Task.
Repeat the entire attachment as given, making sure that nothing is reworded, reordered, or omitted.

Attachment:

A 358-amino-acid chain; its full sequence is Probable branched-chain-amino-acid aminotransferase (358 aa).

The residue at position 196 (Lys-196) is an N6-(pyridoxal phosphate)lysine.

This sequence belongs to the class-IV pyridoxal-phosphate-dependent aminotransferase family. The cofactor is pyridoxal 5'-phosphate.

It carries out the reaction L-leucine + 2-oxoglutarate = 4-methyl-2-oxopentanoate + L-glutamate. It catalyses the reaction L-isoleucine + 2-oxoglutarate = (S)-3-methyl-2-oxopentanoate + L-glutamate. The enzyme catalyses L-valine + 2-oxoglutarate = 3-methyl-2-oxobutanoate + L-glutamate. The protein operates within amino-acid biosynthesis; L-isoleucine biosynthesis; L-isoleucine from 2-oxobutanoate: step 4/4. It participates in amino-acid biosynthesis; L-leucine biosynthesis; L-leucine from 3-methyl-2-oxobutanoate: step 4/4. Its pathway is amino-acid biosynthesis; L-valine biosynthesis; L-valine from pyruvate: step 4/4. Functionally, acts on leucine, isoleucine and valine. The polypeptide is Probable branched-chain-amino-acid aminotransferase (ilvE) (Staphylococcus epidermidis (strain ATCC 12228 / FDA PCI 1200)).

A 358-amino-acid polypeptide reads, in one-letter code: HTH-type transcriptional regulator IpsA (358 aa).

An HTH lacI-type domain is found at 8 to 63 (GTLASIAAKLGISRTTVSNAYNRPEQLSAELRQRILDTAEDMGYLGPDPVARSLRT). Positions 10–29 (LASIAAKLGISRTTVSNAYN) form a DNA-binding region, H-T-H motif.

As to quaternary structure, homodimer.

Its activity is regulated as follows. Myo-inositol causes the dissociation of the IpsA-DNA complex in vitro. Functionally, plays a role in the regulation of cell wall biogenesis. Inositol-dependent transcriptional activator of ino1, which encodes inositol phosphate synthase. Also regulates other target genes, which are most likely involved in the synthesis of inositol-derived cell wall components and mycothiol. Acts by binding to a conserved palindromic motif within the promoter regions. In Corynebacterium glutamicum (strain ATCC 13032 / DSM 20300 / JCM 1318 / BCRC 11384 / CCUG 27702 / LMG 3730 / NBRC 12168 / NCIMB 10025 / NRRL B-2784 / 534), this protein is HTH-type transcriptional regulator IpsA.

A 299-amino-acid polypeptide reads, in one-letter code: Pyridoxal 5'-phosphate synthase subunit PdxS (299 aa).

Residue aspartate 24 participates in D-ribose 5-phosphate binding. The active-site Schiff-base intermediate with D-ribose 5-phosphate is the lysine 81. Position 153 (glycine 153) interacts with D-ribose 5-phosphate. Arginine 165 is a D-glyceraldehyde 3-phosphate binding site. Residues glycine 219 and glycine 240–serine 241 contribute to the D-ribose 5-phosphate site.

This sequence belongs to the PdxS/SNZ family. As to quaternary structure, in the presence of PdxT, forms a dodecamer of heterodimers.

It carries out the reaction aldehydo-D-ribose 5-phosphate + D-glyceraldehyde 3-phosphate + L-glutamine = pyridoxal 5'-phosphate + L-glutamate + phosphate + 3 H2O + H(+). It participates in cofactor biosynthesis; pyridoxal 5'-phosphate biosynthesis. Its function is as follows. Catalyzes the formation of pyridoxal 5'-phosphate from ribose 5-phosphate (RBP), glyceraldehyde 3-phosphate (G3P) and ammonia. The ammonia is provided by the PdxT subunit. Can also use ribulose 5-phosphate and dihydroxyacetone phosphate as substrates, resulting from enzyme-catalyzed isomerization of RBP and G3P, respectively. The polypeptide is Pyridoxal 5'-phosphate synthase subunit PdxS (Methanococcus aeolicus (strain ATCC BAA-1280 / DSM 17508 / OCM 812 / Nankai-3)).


A 358-amino-acid chain; its full sequence is Probable branched-chain-amino-acid aminotransferase (358 aa).

The residue at position 196 (Lys-196) is an N6-(pyridoxal phosphate)lysine.

This sequence belongs to the class-IV pyridoxal-phosphate-dependent aminotransferase family. The cofactor is pyridoxal 5'-phosphate.

It carries out the reaction L-leucine + 2-oxoglutarate = 4-methyl-2-oxopentanoate + L-glutamate. It catalyses the reaction L-isoleucine + 2-oxoglutarate = (S)-3-methyl-2-oxopentanoate + L-glutamate. The enzyme catalyses L-valine + 2-oxoglutarate = 3-methyl-2-oxobutanoate + L-glutamate. The protein operates within amino-acid biosynthesis; L-isoleucine biosynthesis; L-isoleucine from 2-oxobutanoate: step 4/4. It participates in amino-acid biosynthesis; L-leucine biosynthesis; L-leucine from 3-methyl-2-oxobutanoate: step 4/4. Its pathway is amino-acid biosynthesis; L-valine biosynthesis; L-valine from pyruvate: step 4/4. Functionally, acts on leucine, isoleucine and valine. The polypeptide is Probable branched-chain-amino-acid aminotransferase (ilvE) (Staphylococcus epidermidis (strain ATCC 12228 / FDA PCI 1200)).

A 358-amino-acid polypeptide reads, in one-letter code: HTH-type transcriptional regulator IpsA (358 aa).

An HTH lacI-type domain is found at 8 to 63 (GTLASIAAKLGISRTTVSNAYNRPEQLSAELRQRILDTAEDMGYLGPDPVARSLRT). Positions 10–29 (LASIAAKLGISRTTVSNAYN) form a DNA-binding region, H-T-H motif.

As to quaternary structure, homodimer.

Its activity is regulated as follows. Myo-inositol causes the dissociation of the IpsA-DNA complex in vitro. Functionally, plays a role in the regulation of cell wall biogenesis. Inositol-dependent transcriptional activator of ino1, which encodes inositol phosphate synthase. Also regulates other target genes, which are most likely involved in the synthesis of inositol-derived cell wall components and mycothiol. Acts by binding to a conserved palindromic motif within the promoter regions. In Corynebacterium glutamicum (strain ATCC 13032 / DSM 20300 / JCM 1318 / BCRC 11384 / CCUG 27702 / LMG 3730 / NBRC 12168 / NCIMB 10025 / NRRL B-2784 / 534), this protein is HTH-type transcriptional regulator IpsA.

A 299-amino-acid polypeptide reads, in one-letter code: Pyridoxal 5'-phosphate synthase subunit PdxS (299 aa).

Residue aspartate 24 participates in D-ribose 5-phosphate binding. The active-site Schiff-base intermediate with D-ribose 5-phosphate is the lysine 81. Position 153 (glycine 153) interacts with D-ribose 5-phosphate. Arginine 165 is a D-glyceraldehyde 3-phosphate binding site. Residues glycine 219 and glycine 240–serine 241 contribute to the D-ribose 5-phosphate site.

This sequence belongs to the PdxS/SNZ family. As to quaternary structure, in the presence of PdxT, forms a dodecamer of heterodimers.

It carries out the reaction aldehydo-D-ribose 5-phosphate + D-glyceraldehyde 3-phosphate + L-glutamine = pyridoxal 5'-phosphate + L-glutamate + phosphate + 3 H2O + H(+). It participates in cofactor biosynthesis; pyridoxal 5'-phosphate biosynthesis. Its function is as follows. Catalyzes the formation of pyridoxal 5'-phosphate from ribose 5-phosphate (RBP), glyceraldehyde 3-phosphate (G3P) and ammonia. The ammonia is provided by the PdxT subunit. Can also use ribulose 5-phosphate and dihydroxyacetone phosphate as substrates, resulting from enzyme-catalyzed isomerization of RBP and G3P, respectively. The polypeptide is Pyridoxal 5'-phosphate synthase subunit PdxS (Methanococcus aeolicus (strain ATCC BAA-1280 / DSM 17508 / OCM 812 / Nankai-3)).